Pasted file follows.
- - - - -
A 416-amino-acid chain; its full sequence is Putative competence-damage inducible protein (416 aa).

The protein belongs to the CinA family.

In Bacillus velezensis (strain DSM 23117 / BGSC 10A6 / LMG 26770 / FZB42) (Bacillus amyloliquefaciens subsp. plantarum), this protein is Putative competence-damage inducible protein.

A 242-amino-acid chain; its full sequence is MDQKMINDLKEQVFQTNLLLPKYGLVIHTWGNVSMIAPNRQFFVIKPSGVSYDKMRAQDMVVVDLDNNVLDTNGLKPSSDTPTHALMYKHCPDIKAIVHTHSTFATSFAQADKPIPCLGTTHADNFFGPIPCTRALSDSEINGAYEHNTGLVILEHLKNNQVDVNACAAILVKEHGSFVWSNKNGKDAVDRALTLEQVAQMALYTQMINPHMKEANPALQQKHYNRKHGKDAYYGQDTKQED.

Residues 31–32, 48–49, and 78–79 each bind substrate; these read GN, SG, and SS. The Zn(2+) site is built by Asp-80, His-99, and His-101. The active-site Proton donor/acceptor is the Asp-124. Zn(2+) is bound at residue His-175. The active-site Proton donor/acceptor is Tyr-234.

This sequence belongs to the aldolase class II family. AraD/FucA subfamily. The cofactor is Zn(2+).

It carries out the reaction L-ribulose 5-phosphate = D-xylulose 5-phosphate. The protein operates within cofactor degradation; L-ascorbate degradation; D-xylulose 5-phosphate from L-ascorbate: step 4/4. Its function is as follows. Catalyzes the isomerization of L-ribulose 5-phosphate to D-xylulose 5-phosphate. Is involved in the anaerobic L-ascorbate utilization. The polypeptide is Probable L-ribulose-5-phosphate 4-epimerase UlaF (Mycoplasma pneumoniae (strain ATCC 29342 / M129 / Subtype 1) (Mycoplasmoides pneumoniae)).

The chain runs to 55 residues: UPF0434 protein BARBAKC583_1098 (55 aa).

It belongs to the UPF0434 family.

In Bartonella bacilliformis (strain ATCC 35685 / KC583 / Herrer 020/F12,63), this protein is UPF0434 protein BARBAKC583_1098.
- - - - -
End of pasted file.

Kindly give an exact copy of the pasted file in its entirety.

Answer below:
A 416-amino-acid chain; its full sequence is Putative competence-damage inducible protein (416 aa).

The protein belongs to the CinA family.

In Bacillus velezensis (strain DSM 23117 / BGSC 10A6 / LMG 26770 / FZB42) (Bacillus amyloliquefaciens subsp. plantarum), this protein is Putative competence-damage inducible protein.

A 242-amino-acid chain; its full sequence is MDQKMINDLKEQVFQTNLLLPKYGLVIHTWGNVSMIAPNRQFFVIKPSGVSYDKMRAQDMVVVDLDNNVLDTNGLKPSSDTPTHALMYKHCPDIKAIVHTHSTFATSFAQADKPIPCLGTTHADNFFGPIPCTRALSDSEINGAYEHNTGLVILEHLKNNQVDVNACAAILVKEHGSFVWSNKNGKDAVDRALTLEQVAQMALYTQMINPHMKEANPALQQKHYNRKHGKDAYYGQDTKQED.

Residues 31–32, 48–49, and 78–79 each bind substrate; these read GN, SG, and SS. The Zn(2+) site is built by Asp-80, His-99, and His-101. The active-site Proton donor/acceptor is the Asp-124. Zn(2+) is bound at residue His-175. The active-site Proton donor/acceptor is Tyr-234.

This sequence belongs to the aldolase class II family. AraD/FucA subfamily. The cofactor is Zn(2+).

It carries out the reaction L-ribulose 5-phosphate = D-xylulose 5-phosphate. The protein operates within cofactor degradation; L-ascorbate degradation; D-xylulose 5-phosphate from L-ascorbate: step 4/4. Its function is as follows. Catalyzes the isomerization of L-ribulose 5-phosphate to D-xylulose 5-phosphate. Is involved in the anaerobic L-ascorbate utilization. The polypeptide is Probable L-ribulose-5-phosphate 4-epimerase UlaF (Mycoplasma pneumoniae (strain ATCC 29342 / M129 / Subtype 1) (Mycoplasmoides pneumoniae)).

The chain runs to 55 residues: UPF0434 protein BARBAKC583_1098 (55 aa).

It belongs to the UPF0434 family.

In Bartonella bacilliformis (strain ATCC 35685 / KC583 / Herrer 020/F12,63), this protein is UPF0434 protein BARBAKC583_1098.